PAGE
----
Most quality turquoise from the United States is
found in the Southwest, particularly in Arizona, New Mexico,
Nevada, Colorado, and California. Turquoise was sacred to
Native Americans even before the arrival of Columbus. Most
of the mines in these states have run dry and few are operating
commercially these days. Even more difficult to find is
gem-quality turquoise. Most turquoise today probably comes
from Arizona, and is recovered as a byproduct from copper mining
operations. That is to say, turquoise is not mined for its
own sake, but rather found in the "stone trash" left behind from
the mining of copper. (Recall that the presence of copper
is what makes turquoise blue.)
Most of the mines in Arizona are deleted of their turquoise and are not being
commercially mined. Here are a few mines that are significant, either for
historical reasons or because turquoise is still being produced. Most of
the Arizona mines are open pit copper mines, with turquoise being retrieved by
others under contract.
Birdseye Mine. This mine has been closed for many
years, but produced collector's quality stone.
Castle Dome. Located in Inspiration, this mine operated from 1943
Cave Creek. Located to the NE of Cave Creek, Arizona.
There are reports of beautiful turquoise coming from this mine today, but we
are still investigating for the details.
Kingman Mine. Kingman turquoise is well know in
turquoise circles because of the beautiful blue coloration and black matrix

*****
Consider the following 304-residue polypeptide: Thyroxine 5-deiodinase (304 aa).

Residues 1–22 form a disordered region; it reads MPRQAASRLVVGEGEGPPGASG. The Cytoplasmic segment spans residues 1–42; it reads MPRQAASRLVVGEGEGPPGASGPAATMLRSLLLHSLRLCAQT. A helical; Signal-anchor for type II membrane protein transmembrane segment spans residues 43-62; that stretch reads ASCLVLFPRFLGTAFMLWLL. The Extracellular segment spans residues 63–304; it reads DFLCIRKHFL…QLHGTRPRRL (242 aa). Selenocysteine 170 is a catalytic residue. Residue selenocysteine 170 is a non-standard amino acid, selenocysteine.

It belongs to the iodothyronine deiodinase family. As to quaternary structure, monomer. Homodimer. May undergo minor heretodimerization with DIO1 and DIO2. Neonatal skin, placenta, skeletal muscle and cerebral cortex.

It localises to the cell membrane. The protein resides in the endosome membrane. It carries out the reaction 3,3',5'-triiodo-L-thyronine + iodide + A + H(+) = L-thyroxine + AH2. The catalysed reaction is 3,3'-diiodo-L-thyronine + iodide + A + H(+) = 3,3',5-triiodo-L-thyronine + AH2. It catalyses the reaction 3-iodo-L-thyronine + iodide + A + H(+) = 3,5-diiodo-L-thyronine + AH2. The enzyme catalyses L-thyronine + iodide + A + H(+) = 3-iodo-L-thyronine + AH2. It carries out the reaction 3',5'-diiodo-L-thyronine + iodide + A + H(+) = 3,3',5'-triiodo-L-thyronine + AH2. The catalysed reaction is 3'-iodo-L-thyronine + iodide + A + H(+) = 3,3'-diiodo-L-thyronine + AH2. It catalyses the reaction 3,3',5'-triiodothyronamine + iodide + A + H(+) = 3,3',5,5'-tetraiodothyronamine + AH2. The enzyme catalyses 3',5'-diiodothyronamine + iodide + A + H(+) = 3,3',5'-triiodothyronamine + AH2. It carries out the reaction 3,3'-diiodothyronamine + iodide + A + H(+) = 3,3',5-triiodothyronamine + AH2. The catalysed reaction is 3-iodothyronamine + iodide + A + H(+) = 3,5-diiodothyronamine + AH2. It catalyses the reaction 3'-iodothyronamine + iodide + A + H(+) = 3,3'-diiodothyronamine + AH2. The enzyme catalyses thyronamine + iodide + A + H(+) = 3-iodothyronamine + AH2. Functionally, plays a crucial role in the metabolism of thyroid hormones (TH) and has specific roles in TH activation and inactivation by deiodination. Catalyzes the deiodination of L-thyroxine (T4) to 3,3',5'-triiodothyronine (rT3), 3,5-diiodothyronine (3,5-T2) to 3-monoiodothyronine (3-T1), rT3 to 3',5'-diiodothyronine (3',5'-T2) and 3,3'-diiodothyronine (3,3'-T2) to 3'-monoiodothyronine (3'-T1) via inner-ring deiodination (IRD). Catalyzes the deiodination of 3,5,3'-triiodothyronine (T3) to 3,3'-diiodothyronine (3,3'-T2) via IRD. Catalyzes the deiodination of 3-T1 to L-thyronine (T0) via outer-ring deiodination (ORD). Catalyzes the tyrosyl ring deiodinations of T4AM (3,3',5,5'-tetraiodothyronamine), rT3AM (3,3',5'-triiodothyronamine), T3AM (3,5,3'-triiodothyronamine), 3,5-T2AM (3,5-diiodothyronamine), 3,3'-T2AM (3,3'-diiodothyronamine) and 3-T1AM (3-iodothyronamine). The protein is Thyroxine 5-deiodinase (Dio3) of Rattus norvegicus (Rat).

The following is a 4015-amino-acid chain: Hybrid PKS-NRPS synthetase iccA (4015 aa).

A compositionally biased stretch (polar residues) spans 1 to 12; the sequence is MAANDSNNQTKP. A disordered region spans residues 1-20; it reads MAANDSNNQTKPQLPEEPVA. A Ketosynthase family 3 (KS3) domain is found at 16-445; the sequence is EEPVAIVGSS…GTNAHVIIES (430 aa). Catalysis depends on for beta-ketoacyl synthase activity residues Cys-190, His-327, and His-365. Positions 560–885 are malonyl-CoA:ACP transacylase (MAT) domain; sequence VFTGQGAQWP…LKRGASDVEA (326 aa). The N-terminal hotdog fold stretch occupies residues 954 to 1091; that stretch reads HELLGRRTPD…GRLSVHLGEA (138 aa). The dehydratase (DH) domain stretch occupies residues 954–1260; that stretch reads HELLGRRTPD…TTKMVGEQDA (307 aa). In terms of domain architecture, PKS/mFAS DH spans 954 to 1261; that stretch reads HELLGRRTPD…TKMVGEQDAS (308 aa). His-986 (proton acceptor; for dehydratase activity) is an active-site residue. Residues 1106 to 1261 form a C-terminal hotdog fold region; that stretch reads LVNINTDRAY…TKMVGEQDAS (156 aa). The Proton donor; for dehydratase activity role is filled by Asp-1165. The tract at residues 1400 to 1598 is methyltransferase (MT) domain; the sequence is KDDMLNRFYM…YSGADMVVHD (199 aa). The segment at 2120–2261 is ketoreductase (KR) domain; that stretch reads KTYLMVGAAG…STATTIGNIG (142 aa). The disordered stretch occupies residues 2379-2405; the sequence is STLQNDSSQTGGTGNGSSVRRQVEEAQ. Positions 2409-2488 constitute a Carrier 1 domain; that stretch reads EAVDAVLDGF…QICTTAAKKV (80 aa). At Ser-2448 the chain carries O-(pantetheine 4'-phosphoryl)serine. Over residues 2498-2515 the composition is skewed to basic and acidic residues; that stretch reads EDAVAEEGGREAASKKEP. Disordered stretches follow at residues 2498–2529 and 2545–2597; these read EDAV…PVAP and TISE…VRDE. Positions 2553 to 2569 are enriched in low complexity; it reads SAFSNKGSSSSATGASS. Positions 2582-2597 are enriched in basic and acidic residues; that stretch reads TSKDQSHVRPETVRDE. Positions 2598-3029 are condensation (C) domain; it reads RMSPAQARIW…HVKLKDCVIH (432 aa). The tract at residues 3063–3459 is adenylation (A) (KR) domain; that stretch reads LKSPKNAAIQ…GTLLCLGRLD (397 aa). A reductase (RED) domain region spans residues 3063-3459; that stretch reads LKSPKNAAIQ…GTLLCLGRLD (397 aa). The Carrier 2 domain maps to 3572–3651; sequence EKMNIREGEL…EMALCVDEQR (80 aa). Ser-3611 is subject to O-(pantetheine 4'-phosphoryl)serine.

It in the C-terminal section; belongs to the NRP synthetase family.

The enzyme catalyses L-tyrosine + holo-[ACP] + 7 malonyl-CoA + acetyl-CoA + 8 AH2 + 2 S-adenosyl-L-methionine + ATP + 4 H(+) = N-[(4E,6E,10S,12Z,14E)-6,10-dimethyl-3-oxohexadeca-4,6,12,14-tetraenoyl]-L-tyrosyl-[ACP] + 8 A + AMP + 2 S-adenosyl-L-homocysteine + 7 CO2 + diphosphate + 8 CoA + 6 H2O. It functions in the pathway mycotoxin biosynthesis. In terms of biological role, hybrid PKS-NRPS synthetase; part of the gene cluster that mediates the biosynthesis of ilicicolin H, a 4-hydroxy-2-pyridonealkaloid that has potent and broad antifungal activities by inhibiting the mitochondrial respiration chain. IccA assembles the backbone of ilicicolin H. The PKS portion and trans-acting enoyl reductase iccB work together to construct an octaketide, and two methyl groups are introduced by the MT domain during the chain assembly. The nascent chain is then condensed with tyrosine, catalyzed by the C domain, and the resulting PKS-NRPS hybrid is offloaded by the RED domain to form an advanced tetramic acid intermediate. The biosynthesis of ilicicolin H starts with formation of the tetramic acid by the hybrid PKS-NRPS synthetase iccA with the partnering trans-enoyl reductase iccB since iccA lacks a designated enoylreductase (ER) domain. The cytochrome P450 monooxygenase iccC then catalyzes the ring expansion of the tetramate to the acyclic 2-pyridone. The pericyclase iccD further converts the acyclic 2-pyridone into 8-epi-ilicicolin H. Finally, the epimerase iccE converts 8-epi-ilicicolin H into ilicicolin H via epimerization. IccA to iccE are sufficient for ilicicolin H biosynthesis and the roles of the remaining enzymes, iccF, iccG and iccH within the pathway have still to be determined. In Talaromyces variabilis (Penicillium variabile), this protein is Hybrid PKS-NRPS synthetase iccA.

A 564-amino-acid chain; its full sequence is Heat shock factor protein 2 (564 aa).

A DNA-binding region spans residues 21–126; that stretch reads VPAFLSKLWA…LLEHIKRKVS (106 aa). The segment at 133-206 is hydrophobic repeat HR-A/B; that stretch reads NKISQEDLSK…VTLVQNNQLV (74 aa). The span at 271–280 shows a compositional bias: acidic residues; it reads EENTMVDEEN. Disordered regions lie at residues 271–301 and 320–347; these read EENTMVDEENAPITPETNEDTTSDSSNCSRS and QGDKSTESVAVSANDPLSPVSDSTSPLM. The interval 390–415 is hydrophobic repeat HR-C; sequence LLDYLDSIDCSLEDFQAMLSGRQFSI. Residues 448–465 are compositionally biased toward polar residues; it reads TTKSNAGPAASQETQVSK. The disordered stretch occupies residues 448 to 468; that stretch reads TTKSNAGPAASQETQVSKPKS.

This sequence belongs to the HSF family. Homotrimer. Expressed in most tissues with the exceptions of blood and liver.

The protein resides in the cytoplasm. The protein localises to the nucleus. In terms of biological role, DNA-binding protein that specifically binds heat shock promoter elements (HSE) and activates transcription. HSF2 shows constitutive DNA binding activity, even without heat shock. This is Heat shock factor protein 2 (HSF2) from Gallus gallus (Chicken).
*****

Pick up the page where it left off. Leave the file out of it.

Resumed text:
of the stones coming from the mine.
Lavender Pit. This
famous mine is located near Bisbee, Arizona. The mine is an open copper
mine. Bisbee Blue turquoise is a rich blue, often with brown
matrix. Green turquoise is also found in the mine. Little
turquoise comes out of the mine these days. Most Bisbee blue turquoise
jewelry comes from previously found supplies. It has been reported
that the copper company, the Phelps Dodge Corporation, made few efforts to
mine the turquoise. The stone in which it was embedded was hauled away
as the company dug to reach the copper deep below. The turquoise would
then be "harvested" by third parties under lease from the dump. It has
also been reported that the copper miners should "borrow" the turquoise they
came upon, stashing it into their lunch boxes, and then selling it on the
open local market.
Morenci Mine. Located in the southeastern part of
Arizona, this mine produces turquoise of a light blue color. The mine
is no longer producing significant quantities of turquoise.
Sleeping Beauty. One of the most beautiful turquoise
stones found in the U.S., "Sleeping Beauty Turquoise" is light blue in color
and has little or no matrix. This mine is still operating, producing
beautiful but expensive gem-quality turquoise.
In comparison with Arizona,
California is a small player in the
turquoise world. Turquoise has been
found in the Llanada copper mine in San
Benito County; and the Baker, Gove and
Apache Canyon mines in San Bernardino
Turquoise has been found in
fifteen mines, according to mindat.org,
although not always in commercial quantities
or qualities. In Teller County,
turquoise has been recovered in the Elkhorn
Claim, the Florence Mine, the O'Haver Claim,
the Cripple Creek District, and the Roanoke
Shaft. In Lake County, turquoise
has been found in the Sugarloaf District,
Leadville, the Josie May mine, and Turquoise
Chief Mine. This gem has also been
found in Conejos County, Eagle County,
Mineral County, Rio Grande County, and